Review : T.Rex - The Slider
PopmattersWhen Marc Bolan made Electric Warrior in 1971, he took the masculine ethos of brass-tacks rock ‘n’ roll and turned it inside out. The raunchy, hardline blues rock of “Jeepster” and “Bang a Gong” subordinated the core sincerity of the form to the external trappings of sleaze and vanity. The Slider, T.Rex’s follow up the next year, was a proclamation that he was never going to look back. Everything from the cover to the explosive opening track, “Metal Guru”, is an unapologetic exercise in egotism. Of course, there’s something a little tongue-in-cheek about the whole getup, but it’s not self-awareness that saved T.Rex from self-indulgent insignificance. In fact, it was something of the opposite. Bolan’s uncontainable imagination transformed every absurdity into an irresistible drug for the bored or frustrated listener. It’s no wonder that the Bolan mania which swept the UK was termed “T.Rextacy”.
Electric Warrior is the album that’s been immortalized on best-of lists and dorm room walls as T.Rex’s legacy in the rock canon, but The Slider is just as addictive. The 1972 follow-up was Bolan’s best-selling album, his moment in the spotlight after the previous year’s classic paved the way for mega-stardom. His swagger and his swing are consistently, magnificently promiscuous. His lyrics and his guitar playing are passionately, gratuitously emotive. Take the title track. The song’s form enacts its content, sliding exquisitely through just three and a half minutes of swirling violins, plodding guitars and vocal shenanigans. Bolan sings nonsense with unerring bravado: “I could never understand the wind at all / was like a ball of love / I could never never see the cosmic sea / was like a bumblebee”....full text
BlogcriticsYesterday, September 30, 2008, would have been Marc Bolan’s sixty-first birthday. In recognition of that and to remember him I would like to take you back an incredible thirty-six years to March 1972. Marc and his band T.Rex were flying high. Their last album Electric Warrior, often sited as his best work, had underlined Marc’s position as glam-rock’s leading exponent.
By that time he was being filmed by Ringo Starr at the sell out Empire Pool, Wembley concerts for the film Born To Boogie. The hysteria at these concerts was something that hadn’t been seen since the Beatles. He was also working on his follow up album to Electric Warrior, The Slider.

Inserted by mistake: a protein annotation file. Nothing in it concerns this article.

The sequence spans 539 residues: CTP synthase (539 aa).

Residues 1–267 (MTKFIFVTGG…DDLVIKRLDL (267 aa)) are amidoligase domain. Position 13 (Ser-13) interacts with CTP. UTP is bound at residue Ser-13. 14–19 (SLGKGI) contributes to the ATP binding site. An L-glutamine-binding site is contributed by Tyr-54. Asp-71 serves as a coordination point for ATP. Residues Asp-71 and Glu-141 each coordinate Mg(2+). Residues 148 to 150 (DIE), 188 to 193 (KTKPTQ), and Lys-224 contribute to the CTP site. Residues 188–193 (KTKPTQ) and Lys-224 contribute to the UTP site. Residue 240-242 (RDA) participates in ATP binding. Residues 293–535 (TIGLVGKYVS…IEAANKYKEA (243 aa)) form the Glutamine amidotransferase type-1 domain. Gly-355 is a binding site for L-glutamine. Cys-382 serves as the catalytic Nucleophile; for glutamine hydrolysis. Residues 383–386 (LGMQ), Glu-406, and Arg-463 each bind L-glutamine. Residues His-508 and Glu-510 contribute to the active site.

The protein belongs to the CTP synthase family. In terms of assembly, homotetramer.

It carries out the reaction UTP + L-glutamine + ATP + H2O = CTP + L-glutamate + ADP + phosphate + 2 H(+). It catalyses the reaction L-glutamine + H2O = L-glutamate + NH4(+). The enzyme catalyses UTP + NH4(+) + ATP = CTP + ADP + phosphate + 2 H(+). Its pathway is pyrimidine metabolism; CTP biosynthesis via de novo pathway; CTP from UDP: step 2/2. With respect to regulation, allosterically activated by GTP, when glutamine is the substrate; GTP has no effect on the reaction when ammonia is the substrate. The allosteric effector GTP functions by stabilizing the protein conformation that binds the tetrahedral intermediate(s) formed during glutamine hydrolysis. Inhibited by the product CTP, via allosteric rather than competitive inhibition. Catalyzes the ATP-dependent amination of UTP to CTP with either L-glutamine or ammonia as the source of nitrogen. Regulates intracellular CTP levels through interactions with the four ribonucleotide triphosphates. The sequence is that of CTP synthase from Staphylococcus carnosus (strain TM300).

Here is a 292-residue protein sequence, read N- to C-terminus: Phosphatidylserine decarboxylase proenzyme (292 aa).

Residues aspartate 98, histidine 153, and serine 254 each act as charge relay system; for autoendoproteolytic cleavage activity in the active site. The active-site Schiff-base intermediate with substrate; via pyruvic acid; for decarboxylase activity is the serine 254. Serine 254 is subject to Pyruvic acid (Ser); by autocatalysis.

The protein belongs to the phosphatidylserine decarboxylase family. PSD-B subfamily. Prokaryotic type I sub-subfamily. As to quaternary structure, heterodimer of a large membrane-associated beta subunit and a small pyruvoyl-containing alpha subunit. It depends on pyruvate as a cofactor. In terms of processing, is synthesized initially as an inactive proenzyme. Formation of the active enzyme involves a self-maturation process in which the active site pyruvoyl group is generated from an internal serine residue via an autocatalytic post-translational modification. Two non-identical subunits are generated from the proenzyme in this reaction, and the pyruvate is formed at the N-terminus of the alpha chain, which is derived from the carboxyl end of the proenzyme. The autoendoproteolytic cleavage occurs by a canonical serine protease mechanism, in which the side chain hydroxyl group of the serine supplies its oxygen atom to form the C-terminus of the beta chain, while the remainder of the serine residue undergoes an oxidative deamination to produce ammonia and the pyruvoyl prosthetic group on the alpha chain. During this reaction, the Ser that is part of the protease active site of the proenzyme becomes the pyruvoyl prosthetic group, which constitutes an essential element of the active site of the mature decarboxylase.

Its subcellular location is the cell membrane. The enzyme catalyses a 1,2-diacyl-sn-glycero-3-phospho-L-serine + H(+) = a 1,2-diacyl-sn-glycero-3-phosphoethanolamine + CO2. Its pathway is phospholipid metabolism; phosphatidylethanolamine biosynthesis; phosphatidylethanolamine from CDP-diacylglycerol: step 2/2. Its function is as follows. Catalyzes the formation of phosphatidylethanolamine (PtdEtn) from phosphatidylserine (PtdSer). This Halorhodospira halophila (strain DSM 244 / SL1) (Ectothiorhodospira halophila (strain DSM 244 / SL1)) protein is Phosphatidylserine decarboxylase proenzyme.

The Slider was the first album released following his move to the EMI label, which came about when his previous label Fly released the single “Jeepster” without his agreement. His contract lapsed and he moved on. In an indication of how much of a coup this was to EMI, they gave Marc his own design for both record and bag under the title T.Rex Wax....full text
SuperseventiesIt seems to be layed out for us in Ringo Starr's incredible grainy high contrast b&w cover photograph, but what is it? Boy, man, girl -- it's not a woman but these days you never know. The human who writes the one graph record blurbs for Billboard looked at the picture and came up with an astute connection: Marc Bolan looks like a silent film star, a tossled Theda Bara, a black-haired scarecrow Lillian Gish. It's an amazing photograph, even more so on another level when you consider who shot it: Ten years ago England's children were creaming over the photographer; today several million British kids are faunching over this weird hermaphrodeity, this electric metal faun, Marc Bolan, forking over pounds and new pence for singles and albums by the million, shimmying and orgazumming over the Slider's hypnotic, synapse-searing brand of Robot Rock. Where will it end? Certainly not in England, where the T. Rex phenomenon had captured the hearts and minds of yet another generation -- 14 million records sold in three years, more than the Beatles or Rolling Stones ever did, more than Billy Fury, Cilla Black, Adam Faith and Lulu rolled together. The cat's got the whole island wired!